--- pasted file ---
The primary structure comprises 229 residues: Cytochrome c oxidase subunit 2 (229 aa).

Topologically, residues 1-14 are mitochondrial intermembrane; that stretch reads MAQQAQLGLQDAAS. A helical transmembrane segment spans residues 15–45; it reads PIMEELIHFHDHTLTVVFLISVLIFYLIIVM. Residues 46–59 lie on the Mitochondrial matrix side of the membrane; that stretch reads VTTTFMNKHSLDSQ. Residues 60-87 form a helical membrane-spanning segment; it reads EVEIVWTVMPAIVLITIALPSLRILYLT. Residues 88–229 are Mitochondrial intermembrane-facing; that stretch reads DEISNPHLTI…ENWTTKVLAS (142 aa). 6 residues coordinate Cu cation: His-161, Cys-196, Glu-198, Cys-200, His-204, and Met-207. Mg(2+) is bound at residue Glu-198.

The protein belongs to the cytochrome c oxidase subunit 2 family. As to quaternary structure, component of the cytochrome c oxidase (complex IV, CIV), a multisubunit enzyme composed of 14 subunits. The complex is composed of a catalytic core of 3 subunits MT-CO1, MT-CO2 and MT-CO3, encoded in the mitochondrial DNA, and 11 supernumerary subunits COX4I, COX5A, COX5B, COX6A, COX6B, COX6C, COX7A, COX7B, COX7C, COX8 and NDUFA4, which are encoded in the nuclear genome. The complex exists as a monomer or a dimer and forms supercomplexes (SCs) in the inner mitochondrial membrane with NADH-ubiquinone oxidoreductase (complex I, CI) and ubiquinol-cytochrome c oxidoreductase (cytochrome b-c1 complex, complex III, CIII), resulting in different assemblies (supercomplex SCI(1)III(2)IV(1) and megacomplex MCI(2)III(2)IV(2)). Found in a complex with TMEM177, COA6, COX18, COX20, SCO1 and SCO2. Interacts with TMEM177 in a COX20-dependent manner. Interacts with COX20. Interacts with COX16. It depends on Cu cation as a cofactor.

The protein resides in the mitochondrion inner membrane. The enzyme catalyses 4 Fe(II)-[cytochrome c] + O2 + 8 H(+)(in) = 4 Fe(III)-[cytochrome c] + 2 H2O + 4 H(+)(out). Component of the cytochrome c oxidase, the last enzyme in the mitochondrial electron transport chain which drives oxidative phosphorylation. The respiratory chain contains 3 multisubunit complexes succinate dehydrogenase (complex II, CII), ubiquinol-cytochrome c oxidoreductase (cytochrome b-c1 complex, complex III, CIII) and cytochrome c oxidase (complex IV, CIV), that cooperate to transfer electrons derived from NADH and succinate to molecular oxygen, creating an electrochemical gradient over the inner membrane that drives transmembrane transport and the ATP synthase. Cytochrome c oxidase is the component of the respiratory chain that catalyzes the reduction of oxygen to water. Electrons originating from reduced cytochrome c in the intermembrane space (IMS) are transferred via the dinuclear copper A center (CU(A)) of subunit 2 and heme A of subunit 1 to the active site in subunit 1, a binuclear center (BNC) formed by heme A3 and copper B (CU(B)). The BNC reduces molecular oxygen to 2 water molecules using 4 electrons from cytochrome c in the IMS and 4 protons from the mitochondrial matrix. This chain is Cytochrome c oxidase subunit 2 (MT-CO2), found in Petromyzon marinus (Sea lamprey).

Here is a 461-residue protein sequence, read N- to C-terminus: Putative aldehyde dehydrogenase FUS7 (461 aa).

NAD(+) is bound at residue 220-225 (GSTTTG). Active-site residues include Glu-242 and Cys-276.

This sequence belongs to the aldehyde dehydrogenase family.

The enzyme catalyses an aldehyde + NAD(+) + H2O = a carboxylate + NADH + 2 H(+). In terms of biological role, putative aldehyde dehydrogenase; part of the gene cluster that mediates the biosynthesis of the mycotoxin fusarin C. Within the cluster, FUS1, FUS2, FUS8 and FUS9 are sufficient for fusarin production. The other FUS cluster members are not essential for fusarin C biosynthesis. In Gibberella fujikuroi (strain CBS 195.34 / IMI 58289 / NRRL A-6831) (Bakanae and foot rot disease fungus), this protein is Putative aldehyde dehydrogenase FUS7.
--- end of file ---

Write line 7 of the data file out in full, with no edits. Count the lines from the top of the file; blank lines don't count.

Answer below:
This sequence belongs to the aldehyde dehydrogenase family.